I explored the topic of my relationship with social media with my therapist last week. Broaching the subject always invokes a sense of shame. Admitting that it's sometimes a problem for me makes me feel weak, inferior, and kind of pathetic. I get in my head about what it says about me that I can't put down my phone, that I like the positive feedback I receive when I post something that resonates with other people or garners approval. I don't like the fact that sometimes I live in the virtual world as much as, or more than, I live in the real world. But I don't want that to be that case — I want to experience things for the sake of experiencing things, not for the sake of other people seeing me experience things. I want to be defined by the things I do in the real world, not only in the virtual world.



For sure, there's good that comes from social media. I've made genuine real-life friendships that began as Instagram friendships; I built myself a little community of people I trust and who cheer me on; I find inspiration in the things others share; I think sometimes I inspire others; and I'm able to stay in contact with people who I otherwise likely would have lost contact with — Like my two friends who I met in Costa Rica nearly ten years ago (Hi, Marianna & Kerry!). They live in New York and I'm in Kansas, but we still keep in touch via social media. I love that.


But what does social media do to us, exactly? In my experience, it often disrupts my sense of peace, it makes my mind race with could be, should be. It distracts me, it makes me compulsive, it makes me seek external validation obsessively, it makes me compare myself to others and their achievements.


I know there are tons of articles and think-pieces out there (and, ironically, social media posts, teehee) detailing and dissecting the problems with screens and with social media. This isn't a novel topic. I'm just a discontented Millennial sharing my feelings, because that's precisely what us insufferable Millennials do!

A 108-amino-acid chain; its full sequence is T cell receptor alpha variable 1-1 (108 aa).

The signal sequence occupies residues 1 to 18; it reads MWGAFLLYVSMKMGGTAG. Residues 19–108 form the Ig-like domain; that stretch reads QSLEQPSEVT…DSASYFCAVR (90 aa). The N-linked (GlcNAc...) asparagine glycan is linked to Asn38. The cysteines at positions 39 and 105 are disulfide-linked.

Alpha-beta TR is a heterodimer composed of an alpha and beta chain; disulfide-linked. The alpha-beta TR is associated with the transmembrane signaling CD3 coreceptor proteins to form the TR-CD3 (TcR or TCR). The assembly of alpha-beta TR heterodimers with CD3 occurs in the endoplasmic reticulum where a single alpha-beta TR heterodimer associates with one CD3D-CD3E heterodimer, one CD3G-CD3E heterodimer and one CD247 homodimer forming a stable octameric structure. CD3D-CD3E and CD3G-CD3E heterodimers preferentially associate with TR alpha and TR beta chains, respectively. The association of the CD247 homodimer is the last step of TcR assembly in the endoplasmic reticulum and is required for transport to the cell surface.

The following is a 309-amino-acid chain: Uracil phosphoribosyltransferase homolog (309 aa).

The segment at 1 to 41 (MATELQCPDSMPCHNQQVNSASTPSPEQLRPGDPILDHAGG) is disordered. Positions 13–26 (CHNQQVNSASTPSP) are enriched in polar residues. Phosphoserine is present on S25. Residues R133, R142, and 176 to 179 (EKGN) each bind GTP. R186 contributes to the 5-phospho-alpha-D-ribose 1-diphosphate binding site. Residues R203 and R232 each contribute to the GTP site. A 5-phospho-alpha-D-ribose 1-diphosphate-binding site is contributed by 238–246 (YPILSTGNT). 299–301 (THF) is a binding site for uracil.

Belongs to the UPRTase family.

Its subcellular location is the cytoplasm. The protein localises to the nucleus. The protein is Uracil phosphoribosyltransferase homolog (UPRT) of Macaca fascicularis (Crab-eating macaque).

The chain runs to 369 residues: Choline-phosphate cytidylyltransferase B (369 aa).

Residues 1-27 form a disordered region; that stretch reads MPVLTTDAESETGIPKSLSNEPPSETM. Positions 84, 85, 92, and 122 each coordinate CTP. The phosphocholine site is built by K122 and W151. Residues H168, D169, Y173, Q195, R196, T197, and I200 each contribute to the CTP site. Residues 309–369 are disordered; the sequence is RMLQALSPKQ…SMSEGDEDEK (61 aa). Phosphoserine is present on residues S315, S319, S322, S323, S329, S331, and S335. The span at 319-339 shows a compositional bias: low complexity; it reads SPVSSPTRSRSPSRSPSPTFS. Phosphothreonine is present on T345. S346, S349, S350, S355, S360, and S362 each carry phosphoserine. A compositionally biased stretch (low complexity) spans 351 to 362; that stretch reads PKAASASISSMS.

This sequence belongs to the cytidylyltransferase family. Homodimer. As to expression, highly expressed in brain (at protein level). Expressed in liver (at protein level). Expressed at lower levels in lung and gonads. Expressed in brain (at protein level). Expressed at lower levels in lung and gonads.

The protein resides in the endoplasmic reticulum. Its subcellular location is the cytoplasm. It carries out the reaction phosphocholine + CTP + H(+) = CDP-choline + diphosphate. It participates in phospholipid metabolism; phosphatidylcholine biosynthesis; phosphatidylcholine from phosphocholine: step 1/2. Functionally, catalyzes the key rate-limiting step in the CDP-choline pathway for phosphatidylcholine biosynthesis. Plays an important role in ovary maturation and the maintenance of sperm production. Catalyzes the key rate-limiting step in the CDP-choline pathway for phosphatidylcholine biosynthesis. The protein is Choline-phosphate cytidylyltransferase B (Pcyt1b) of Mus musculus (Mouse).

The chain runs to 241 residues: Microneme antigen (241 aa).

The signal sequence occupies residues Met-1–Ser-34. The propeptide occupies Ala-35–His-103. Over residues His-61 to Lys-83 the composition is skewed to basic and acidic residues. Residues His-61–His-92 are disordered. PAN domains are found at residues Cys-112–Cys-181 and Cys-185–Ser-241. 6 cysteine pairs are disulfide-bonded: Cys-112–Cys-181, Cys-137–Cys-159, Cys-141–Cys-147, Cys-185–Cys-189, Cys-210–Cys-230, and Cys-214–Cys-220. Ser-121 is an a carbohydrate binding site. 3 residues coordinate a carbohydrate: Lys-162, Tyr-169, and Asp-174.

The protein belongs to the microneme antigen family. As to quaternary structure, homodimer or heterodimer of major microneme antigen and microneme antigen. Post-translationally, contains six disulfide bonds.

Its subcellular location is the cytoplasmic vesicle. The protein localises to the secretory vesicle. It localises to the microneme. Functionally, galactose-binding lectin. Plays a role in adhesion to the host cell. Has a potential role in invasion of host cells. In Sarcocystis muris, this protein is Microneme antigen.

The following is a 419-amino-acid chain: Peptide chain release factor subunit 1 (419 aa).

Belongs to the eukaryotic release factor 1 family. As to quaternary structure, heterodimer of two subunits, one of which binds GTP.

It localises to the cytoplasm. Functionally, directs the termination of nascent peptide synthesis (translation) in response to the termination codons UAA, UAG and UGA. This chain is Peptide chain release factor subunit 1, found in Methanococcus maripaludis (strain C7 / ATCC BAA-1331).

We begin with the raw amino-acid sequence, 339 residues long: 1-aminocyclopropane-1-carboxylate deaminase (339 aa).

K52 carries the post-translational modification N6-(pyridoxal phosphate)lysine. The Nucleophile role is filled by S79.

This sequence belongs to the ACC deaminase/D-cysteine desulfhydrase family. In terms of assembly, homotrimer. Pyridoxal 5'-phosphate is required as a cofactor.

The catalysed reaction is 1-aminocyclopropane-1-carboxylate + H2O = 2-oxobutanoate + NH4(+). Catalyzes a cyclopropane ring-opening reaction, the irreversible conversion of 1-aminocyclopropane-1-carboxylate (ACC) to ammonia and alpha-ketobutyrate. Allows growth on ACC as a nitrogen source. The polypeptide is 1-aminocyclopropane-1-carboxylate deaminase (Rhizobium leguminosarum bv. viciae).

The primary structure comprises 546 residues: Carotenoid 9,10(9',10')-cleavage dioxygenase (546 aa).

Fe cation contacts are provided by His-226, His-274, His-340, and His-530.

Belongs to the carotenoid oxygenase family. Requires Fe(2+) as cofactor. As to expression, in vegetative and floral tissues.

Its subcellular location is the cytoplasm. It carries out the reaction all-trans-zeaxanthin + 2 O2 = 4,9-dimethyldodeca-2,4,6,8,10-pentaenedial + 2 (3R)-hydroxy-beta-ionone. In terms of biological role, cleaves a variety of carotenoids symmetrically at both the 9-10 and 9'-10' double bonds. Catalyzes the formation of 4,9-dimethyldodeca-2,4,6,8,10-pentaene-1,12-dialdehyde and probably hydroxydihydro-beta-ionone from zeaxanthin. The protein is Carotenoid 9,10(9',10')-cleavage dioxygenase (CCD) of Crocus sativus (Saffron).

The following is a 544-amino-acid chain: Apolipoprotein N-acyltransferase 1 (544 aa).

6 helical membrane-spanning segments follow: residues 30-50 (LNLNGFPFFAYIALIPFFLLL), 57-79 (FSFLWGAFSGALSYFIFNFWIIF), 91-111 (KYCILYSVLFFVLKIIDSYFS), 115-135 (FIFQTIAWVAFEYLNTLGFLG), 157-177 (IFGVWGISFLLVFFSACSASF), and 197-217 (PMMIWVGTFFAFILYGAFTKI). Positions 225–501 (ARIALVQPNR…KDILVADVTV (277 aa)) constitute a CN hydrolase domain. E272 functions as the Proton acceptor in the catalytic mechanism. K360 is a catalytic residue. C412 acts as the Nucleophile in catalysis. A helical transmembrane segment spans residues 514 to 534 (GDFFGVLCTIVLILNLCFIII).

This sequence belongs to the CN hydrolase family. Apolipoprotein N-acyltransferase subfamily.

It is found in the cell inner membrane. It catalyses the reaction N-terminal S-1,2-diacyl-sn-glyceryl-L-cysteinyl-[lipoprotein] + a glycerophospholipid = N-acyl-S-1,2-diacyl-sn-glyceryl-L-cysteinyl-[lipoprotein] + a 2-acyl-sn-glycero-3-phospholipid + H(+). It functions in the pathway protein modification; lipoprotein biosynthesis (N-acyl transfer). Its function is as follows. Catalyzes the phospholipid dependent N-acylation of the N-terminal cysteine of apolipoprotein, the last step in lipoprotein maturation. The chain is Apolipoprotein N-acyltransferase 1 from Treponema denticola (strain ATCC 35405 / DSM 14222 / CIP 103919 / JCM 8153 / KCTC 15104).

I think, or maybe I just hope, there is a growing disquiet about what the internet, and, more specifically, social media, is doing to us. I know I worry about my own kids growing up in an era in which encountering screens are as unavoidable a fact of life as bowel movements (sorry, I have a soft spot for poop humor). My kids don't have tablets or iPads, but they do get plenty of screen-time out of the TV on nights and weekends. It's easy to let the TV do the childcare while I get other things done. So, no, I'm not judging you if your kids have iPads. If I were, I'd expect to be called out for calling the kettle black.


So, back to the question: What if I didn't get back online? Would the positive outweigh the negative? Honestly... probably. I'd be better at being bored, I'd continue to be more present with my babies and my husband, I'd be more content with my own life because I wouldn't be constantly, often subconsciously, comparing my life to others', I would spend less money, I'd have a better ability to focus... the list could go on.


I'll probably get back online because it's what we do. But I think it's important for us to be aware of the way our usage of social media impacts our mental, physical, and emotional health, and be able to step away when the effects have become harmful to our health.


What do you think?


—Morgan